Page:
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    Editor’s Picks Issue 17

    By Sam Hine

    April 10, 2018


    Beth Macy
    (Little, Brown)

    In Dopesick, journalist Beth Macy gives the opioid epidemic a human face, but not at the expense of historical and scientific context. This epidemic, she argues, can be traced to the greed of one pharmaceutical company. Purdue Pharma’s release of OxyContin in 1996 led to an epidemic of iatrogenic (doctor-caused) opioid addiction, the third in US history. The first epidemic had led to the deaths of countless Civil War veterans to morphine; the second had killed off thousands of middle-class housewives before heroin was banned in 1924, twenty-six years after its release as an over-the-counter drug. But Purdue couldn’t have succeeded without thousands of unscrupulous doctors and sales reps who cashed in at the expense of the most susceptible. OxyContin’s arrival also coincided with patients becoming healthcare consumers and pain becoming “the fifth vital sign,” to be avoided at all costs. Not treating pain was tantamount to abuse, preached the new medical experts funded by Big Pharma. It wasn’t long before courts and prisons were overwhelmed as addicts started stealing from their families and neighbors and switching to heroin, not seeking a high but simply to stave off the “dopesickness” of withdrawal.

    Treatment, regulation, education, and new criminal justice approaches are all urgently needed, but it will take more than that to stem the great tide of despair of which this scourge is but a symptom.

    Natural Causes

    Barbara Ehrenreich

    Our bodies don’t always function as a harmonious whole. Macrophages, those good cells in our immune system that eat pathogens, also aid and abet the spread of cancer and have been implicated in arthritis, Alzheimer’s, and diabetes. “The fire department is indeed staffed by arsonists,” writes Barbara Ehrenreich (Nickel and Dimed). So, despite our efforts, we’re going to die.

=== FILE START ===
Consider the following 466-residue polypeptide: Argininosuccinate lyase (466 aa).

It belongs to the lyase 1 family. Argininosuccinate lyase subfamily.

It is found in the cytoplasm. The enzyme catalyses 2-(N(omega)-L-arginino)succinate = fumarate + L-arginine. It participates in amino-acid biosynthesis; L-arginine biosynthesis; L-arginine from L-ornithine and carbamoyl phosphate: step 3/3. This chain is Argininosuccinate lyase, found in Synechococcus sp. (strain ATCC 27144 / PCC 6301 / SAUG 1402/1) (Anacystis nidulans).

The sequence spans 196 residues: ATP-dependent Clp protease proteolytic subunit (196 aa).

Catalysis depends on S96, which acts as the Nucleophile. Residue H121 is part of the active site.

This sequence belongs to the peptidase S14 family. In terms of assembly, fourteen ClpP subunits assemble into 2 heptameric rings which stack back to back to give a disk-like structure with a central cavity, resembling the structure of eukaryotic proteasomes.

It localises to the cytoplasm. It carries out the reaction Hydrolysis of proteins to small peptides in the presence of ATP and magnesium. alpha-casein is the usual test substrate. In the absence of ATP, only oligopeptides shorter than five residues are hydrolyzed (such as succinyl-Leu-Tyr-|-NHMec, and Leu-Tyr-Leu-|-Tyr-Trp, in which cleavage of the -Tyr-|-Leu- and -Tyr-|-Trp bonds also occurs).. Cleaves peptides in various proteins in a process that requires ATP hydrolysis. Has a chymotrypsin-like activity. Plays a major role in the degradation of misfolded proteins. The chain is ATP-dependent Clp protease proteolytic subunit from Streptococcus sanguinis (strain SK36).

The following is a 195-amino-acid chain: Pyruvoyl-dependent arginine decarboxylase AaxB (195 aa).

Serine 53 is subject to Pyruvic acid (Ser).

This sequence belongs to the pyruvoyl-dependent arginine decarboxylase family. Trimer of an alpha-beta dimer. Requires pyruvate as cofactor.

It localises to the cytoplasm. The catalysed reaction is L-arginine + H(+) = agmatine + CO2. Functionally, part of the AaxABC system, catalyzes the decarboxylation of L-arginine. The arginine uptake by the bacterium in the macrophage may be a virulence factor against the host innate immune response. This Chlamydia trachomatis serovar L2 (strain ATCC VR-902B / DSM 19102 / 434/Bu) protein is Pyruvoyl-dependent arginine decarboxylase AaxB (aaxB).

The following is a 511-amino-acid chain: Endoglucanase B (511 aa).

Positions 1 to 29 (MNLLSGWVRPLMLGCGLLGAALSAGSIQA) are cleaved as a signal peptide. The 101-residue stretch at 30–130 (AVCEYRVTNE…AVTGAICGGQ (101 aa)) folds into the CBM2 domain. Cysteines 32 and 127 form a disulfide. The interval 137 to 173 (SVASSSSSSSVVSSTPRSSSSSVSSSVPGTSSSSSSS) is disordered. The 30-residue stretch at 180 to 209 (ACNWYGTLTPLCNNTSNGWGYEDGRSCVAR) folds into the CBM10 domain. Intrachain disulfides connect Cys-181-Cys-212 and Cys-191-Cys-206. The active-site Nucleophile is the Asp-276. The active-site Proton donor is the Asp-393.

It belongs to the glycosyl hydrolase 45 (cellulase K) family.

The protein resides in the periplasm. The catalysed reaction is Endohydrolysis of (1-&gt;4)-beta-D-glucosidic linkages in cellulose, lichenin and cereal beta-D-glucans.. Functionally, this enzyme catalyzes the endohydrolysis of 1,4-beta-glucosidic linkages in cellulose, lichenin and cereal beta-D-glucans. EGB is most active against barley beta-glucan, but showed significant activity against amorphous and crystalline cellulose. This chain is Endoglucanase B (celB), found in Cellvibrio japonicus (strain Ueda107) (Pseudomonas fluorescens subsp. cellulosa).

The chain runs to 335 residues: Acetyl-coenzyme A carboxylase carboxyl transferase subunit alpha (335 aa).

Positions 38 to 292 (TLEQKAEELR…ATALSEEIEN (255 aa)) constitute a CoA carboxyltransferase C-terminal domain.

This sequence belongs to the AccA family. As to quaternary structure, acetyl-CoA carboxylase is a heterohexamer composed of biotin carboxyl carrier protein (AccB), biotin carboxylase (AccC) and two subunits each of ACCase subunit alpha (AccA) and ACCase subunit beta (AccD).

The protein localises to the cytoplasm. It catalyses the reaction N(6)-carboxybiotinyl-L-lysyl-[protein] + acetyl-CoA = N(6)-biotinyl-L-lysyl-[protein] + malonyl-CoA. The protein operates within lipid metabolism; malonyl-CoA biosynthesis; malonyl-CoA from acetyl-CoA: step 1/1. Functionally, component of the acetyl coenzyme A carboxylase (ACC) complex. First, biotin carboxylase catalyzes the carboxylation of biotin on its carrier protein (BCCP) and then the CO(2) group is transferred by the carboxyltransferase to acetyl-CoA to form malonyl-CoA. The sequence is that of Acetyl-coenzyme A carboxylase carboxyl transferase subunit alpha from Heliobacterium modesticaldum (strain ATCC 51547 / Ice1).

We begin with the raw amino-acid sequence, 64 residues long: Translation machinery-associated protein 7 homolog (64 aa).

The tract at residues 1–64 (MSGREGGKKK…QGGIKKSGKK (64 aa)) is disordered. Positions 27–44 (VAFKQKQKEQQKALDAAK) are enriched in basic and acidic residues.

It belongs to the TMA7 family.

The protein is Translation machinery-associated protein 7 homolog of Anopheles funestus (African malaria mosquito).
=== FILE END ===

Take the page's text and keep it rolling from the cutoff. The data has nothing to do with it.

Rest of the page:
At 76, Ehrenreich knows she’s old enough to die of “natural causes” – and she isn’t about to waste her remaining years denying herself butter and wine or subjecting herself to invasive medical treatment to stave off the inevitable. With wit and verve, she takes aim at excessive cancer screening, the medicalization of childbearing, the fitness and wellness industries, fad diets, faux-Buddhist mindfulness, self-help gurus, and much more. Medical professionals may find some of her generalizations unfair, but her main indictment is reserved for us, consumers in a culture obsessed with self.

    The self has supplanted God as the object of our worship and replaced the soul as the essence of our being. An atheist herself, Ehrenreich senses that it’s a sorry substitute, but fails to offer a way out. For her, it’s enough to die in a world seething with life, knowing the blackbirds will go on singing without her. As consolation many will find this rather thin, and Ehrenreich’s solutions likewise are hardly satisfying (unless you count psychedelic drugs that temporarily suppress the selfish zone of your brain). Yet Ehrenreich is an acute diagnostician of our society’s pathologies, and her book is as serious as it is entertaining.